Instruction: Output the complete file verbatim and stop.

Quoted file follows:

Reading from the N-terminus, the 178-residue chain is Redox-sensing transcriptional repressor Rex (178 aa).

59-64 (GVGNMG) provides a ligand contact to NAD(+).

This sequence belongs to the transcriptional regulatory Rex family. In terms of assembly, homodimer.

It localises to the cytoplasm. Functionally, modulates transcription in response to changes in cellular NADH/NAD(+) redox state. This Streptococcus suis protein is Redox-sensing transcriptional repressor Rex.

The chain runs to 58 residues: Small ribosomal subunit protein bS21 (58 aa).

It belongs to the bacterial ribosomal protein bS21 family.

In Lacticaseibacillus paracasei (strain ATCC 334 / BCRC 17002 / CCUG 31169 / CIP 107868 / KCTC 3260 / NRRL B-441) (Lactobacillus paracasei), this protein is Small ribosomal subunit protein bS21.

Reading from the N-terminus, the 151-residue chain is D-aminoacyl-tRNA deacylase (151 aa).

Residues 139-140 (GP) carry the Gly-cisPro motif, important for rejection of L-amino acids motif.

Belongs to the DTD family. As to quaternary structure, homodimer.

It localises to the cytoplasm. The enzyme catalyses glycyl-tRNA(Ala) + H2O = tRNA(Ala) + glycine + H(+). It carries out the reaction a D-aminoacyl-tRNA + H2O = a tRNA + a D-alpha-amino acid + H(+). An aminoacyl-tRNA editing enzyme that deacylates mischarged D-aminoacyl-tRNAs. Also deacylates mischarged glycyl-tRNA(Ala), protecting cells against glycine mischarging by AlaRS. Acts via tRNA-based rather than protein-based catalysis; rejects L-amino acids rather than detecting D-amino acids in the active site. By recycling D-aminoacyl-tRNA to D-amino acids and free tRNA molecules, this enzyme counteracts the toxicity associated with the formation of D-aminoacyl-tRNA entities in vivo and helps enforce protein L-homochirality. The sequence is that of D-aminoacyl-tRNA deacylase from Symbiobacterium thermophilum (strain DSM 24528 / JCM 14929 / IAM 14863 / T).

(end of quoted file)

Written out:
Reading from the N-terminus, the 178-residue chain is Redox-sensing transcriptional repressor Rex (178 aa).

59-64 (GVGNMG) provides a ligand contact to NAD(+).

This sequence belongs to the transcriptional regulatory Rex family. In terms of assembly, homodimer.

It localises to the cytoplasm. Functionally, modulates transcription in response to changes in cellular NADH/NAD(+) redox state. This Streptococcus suis protein is Redox-sensing transcriptional repressor Rex.

The chain runs to 58 residues: Small ribosomal subunit protein bS21 (58 aa).

It belongs to the bacterial ribosomal protein bS21 family.

In Lacticaseibacillus paracasei (strain ATCC 334 / BCRC 17002 / CCUG 31169 / CIP 107868 / KCTC 3260 / NRRL B-441) (Lactobacillus paracasei), this protein is Small ribosomal subunit protein bS21.

Reading from the N-terminus, the 151-residue chain is D-aminoacyl-tRNA deacylase (151 aa).

Residues 139-140 (GP) carry the Gly-cisPro motif, important for rejection of L-amino acids motif.

Belongs to the DTD family. As to quaternary structure, homodimer.

It localises to the cytoplasm. The enzyme catalyses glycyl-tRNA(Ala) + H2O = tRNA(Ala) + glycine + H(+). It carries out the reaction a D-aminoacyl-tRNA + H2O = a tRNA + a D-alpha-amino acid + H(+). An aminoacyl-tRNA editing enzyme that deacylates mischarged D-aminoacyl-tRNAs. Also deacylates mischarged glycyl-tRNA(Ala), protecting cells against glycine mischarging by AlaRS. Acts via tRNA-based rather than protein-based catalysis; rejects L-amino acids rather than detecting D-amino acids in the active site. By recycling D-aminoacyl-tRNA to D-amino acids and free tRNA molecules, this enzyme counteracts the toxicity associated with the formation of D-aminoacyl-tRNA entities in vivo and helps enforce protein L-homochirality. The sequence is that of D-aminoacyl-tRNA deacylase from Symbiobacterium thermophilum (strain DSM 24528 / JCM 14929 / IAM 14863 / T).